On this night people also visit the cemetery to bring candles to the graves of relatives. Iiris says she usually spends Christmas with all her family. The celebrations start during the day of the 24th December, the family then goes outside for skiing or other activities. In the evening there is a traditional Christmas dinner after which there is time for board games, for example Trivial Pursuit. In the evening there is also time for sharing presents, sometimes from Santa Claus for the children. Foods and being outside with the family stand central in all ways of celebrating Christmas in Finland. Another common practice is to hunt for game to eat at the dinner table.
Ireland, Christmas Swim & Poc Fada
One of the Sustainable Entrepreneurship MSc students, Sinead tells us about the various Christmas traditions in Ireland. Ireland is a very catholic country so a lot of the tradition there originated from the Church. For many Irish people, Christmas lasts from Christmas Eve to the Feast of the Epiphany, also known as Little Christmas. Around this time of year, you say Nollaig Shona Dhuit to people which means Merry Christmas in Irish, which is not Gaelic. The term Gaelic as a language refers to the language spoken in Scotland, not Ireland.
On Christmas Eve or Christmas Day, almost everyone in Ireland goes to Mass. For many it is a tradition to go to midnight mass on Christmas Eve. This is a huge social gathering where family, friends and neighbours whom you may not have seen all year come together and celebrate Christmas. However, in some rural towns, you may see Midnight Mass taking place at 8pm!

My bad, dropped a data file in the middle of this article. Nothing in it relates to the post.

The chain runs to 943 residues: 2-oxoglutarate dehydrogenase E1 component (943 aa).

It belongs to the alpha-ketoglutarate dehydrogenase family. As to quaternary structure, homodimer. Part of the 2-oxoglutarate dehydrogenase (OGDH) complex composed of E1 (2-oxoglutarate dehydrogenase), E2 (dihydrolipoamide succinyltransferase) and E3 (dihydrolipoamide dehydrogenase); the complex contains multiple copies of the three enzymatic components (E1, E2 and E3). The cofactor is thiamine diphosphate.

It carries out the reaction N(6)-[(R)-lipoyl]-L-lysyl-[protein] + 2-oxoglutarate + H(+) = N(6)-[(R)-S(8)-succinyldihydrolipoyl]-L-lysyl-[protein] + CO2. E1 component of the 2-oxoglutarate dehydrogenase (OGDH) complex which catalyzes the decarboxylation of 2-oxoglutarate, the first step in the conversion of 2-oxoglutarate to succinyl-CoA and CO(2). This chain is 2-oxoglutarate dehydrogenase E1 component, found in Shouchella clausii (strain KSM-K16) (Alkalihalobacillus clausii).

A more recent tradition that has become very popular in the past few years is the Christmas Swim. On Christmas day, thousands of people take to the freezing Irish waters to raise money for charity. This tradition steps away from the usual consumerism that surrounds Christmas these days and makes people appreciate what they have by doing good deeds.
The Poc Fada, or Long Puck is something that has been going on in Ireland for generations. This is a game that involves using a hurley and sliotar and is a test of skill. People need to make it through the assigned course by hitting the ball in as few attempts as possible. The Poc Fada normally takes place on what we call St. Stephen's Day, 26th December and is seen as a way to get out of the house and stretch one's legs after eating so much on Christmas Day.
Mexico, Las Posadas & Twelve Grapes
One of my fellow Global Responsibility & Leadership students, Daria, is half-Mexican and half-Dutch, she tells us about the days before Christmas in Mexico. Daria tells us about Las Posadas, these are Christmas parties where families come together to celebrate and re-enact the moment where Maria and Joseph asked for lodging in the Nativity story. Las Posadas is celebrated in the run-up to Christmas Eve on the 24th December. It is a common practice in many Latin American countries though they all have their own variations. In Mexico, it is generally celebrated outside with the original star piñatas, hot drinks and singing.
Daria also tells about a New Years tradition from Spain. In the new year everyone has to eat twelve grapes in the first twelve seconds of the year, which is almost impossible. However, with each grape they make a wish!
By Hendrik Willemsen